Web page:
It has been a learning week for me for sure! Lots to report.
1. There is priceless value in being on the same page as your husband when it comes to disciplining your children. There is unlimited depth of frustration when you are not!
2. Snapper has apparently figured out that Mommy and Daddy have not been entirely on the same page when it comes to discipline, and has figured out how to "work the system" to her advantage. A very heated discussion--complete with tears and upset stomach for me--occurred behind locked doors in the master bedroom at my house on Sunday night. We got a lot of the kinks in the discipline system worked out, and I have hope that it will improve from here. It has to. There's no other option.
3. The phrase "Time Heals" is only partly true.
Saturday marked the 6th anniversary of my mom's death. In case you're just tuning in, my mom lost her battle with ovarian cancer on May 16th, 2003. During the last week, starting on Mother's Day, really, I began having little bursts of emotion. I did fine on Saturday because I was scrapbooking with my friends. Sunday, however, was a different story. After my battle with Matt, I expressed my frustration with myself for being so cranky and emotional. I began suggesting ideas as to why--fatigue from the scrapbook retreat, PMS, missing a few days of my medication, etc. All were possible explanations. But then Matt said, "It's the middle of May." And I dissolved. That was quite obviously the explanation! For the next half an hour I cuddled in his arms and bawled like a baby.
Time does heal. It heals in regard to many of the everyday things of life. I can go through my day and think of my mom without crying. In fact, I savor and cherish my memories of her. I can visit my dad and step-mom (they still live in the same house), and not think a thing of it. I talk about my mom with my kids, and look at pictures with joy.
But time also does not heal. When a grief wave hits me, it slams me. The waves have gotten fewer and farther between over the last 6 years. But when they hit, they're magnified in amplitude. Sunday night was a wave of tsunami proportions. As I cried, my whole body hurt, every single joint. My throat ached and tightened until I could hardly breathe. And my stomach? Ugh. The pain of this kind of grief has gotten worse over time, not better.
4. When processing grief, don't try to stuff those emotions or avoid memories of the one you have lost. When I'm hurting like that, I take it to God. I pray through my tears and pain, and ask God for peace and comfort. Since my mom died, I've asked Him for that many, many times. And there is not a single time where God has not come through and answered that prayer. That gives me another blog idea for another day.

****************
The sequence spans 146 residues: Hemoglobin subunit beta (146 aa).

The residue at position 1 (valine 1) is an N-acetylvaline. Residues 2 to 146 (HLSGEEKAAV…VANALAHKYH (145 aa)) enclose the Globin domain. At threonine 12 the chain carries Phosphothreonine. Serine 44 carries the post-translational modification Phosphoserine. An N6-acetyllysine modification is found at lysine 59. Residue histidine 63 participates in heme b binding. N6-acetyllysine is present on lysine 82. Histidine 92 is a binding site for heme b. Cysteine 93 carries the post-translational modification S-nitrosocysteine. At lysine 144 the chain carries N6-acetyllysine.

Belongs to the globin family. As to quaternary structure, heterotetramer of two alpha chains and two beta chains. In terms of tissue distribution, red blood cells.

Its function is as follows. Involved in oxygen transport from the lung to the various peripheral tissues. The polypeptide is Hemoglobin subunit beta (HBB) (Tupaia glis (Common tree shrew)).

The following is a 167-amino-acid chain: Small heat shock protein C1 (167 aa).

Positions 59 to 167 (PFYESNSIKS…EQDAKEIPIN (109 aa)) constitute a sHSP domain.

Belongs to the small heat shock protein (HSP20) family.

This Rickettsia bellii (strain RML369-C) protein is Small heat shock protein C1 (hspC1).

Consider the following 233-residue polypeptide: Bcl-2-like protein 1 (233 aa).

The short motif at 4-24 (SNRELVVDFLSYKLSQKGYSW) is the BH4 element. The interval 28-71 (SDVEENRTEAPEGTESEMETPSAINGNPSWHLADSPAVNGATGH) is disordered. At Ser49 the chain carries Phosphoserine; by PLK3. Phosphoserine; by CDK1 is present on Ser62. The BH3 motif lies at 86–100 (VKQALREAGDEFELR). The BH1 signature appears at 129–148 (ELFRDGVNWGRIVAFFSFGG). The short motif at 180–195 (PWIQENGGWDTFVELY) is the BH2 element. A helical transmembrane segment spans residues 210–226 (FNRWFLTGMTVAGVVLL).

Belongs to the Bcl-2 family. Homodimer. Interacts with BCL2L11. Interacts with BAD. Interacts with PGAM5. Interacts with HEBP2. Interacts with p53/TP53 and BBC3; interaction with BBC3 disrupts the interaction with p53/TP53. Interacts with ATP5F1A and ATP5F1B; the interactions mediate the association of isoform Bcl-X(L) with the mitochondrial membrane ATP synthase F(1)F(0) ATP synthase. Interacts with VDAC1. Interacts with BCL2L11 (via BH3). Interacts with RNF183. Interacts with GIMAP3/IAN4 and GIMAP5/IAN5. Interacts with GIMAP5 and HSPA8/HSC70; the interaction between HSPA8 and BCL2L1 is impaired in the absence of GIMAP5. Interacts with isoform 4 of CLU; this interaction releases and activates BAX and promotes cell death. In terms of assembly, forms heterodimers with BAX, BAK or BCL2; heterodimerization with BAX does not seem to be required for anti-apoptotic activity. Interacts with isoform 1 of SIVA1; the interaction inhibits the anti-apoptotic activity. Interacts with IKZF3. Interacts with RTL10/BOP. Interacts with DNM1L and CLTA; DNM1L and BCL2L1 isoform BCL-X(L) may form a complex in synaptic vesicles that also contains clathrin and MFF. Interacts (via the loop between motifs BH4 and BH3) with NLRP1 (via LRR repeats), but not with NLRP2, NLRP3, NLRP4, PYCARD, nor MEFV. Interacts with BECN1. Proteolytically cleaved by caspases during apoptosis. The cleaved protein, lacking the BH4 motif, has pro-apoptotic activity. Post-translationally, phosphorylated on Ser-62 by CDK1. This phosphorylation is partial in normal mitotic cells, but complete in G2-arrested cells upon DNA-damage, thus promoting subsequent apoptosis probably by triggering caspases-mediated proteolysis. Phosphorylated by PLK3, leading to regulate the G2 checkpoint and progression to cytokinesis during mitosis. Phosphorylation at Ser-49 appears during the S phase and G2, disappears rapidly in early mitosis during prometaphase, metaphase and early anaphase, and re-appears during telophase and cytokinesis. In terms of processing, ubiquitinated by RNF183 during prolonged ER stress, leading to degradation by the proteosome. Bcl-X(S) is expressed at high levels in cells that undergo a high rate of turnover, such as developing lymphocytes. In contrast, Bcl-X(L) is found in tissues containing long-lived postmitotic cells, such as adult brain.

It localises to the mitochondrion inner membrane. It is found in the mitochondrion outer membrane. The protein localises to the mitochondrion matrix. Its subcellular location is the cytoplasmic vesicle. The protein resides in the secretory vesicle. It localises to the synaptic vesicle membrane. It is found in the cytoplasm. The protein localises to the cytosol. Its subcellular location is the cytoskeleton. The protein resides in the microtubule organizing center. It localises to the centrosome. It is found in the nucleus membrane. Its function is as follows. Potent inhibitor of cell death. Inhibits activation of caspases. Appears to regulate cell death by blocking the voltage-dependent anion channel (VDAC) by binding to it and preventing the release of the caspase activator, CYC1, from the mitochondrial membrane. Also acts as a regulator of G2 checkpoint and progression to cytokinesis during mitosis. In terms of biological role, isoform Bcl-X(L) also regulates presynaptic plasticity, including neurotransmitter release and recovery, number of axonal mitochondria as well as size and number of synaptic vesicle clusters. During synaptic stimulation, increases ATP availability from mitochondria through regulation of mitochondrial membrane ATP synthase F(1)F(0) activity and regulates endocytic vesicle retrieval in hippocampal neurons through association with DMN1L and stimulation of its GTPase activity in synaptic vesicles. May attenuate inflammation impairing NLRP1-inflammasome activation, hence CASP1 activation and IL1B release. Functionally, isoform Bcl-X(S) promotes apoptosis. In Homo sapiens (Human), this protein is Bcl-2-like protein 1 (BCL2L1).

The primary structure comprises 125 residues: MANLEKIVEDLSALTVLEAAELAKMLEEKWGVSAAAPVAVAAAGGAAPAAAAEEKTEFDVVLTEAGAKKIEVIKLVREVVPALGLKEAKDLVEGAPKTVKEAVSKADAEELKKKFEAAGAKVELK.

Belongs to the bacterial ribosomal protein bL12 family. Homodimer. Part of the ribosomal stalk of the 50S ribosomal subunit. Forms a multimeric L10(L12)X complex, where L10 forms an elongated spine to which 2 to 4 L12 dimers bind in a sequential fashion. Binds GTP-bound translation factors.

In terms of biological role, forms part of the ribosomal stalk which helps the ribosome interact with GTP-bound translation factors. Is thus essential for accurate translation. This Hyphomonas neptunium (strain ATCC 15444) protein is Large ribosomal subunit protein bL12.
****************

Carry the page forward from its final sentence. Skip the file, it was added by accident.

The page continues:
5. Look for creative ways to process grief, and to remember the one you have lost. This summer I will be starting a new scrapbook project. In fact, my other ongoing projects will be going on hold while I work on my new project. I'm going to try my hand at digital scrapbooking for this one. My plan is to go on a solo scrapbook/grief-processing retreat. I have enough frequent flyer miles on Frontier Airlines to go to California. I'll drive to Dallas (since Frontier no longer flies into Little Rock) and fly out to California for 5 days in June or August. I'll go through the photo albums at my dad's house, and the photo albums at my auntie's house, and scan pictures. The plan is to scrapbook my mom's life and my growing up years. It's going to be a big undertaking--likely will take me 2-3 years to complete--but I need to do it. I think recording those precious memories will heal my heart in a deeper way than ever before. The anticipation of this trip is like balm to my soul right now.
6. When trying to speak words of comfort and encouragement to a grieving person, don't tell them that times heals. The best thing you can do is give them a hug, and tell them you wish there was something you could do. Then, if you really want to be a help, find a way to serve them and meet physical needs. For someone whose grief is very fresh, bring them a meal. Babysit their kids. Mow their lawn. Come over and vacuum and dust for them. For someone like me, just be available to talk. On a big anniversary of the loss, invite them out for coffee, or have them over for dinner. Be ready to share memories. And just hug them. Above all, though, guard your words. The most well-meaning words can cause the deepest pain.
*For those of you who have spoken words of comfort to me in the last few weeks, thank you. Your words have done just that. You have not caused me pain.*
Wow...I hadn't intended this post to be a deep one. In fact, I hadn't even planned to talk about grief at all. I was going to post on what I learned in my battle with Snapper. Maybe another time. Apparently, God had bigger plans for this post, and I hope it helps someone.
For more What I've Learned, check out Musings of A Housewife.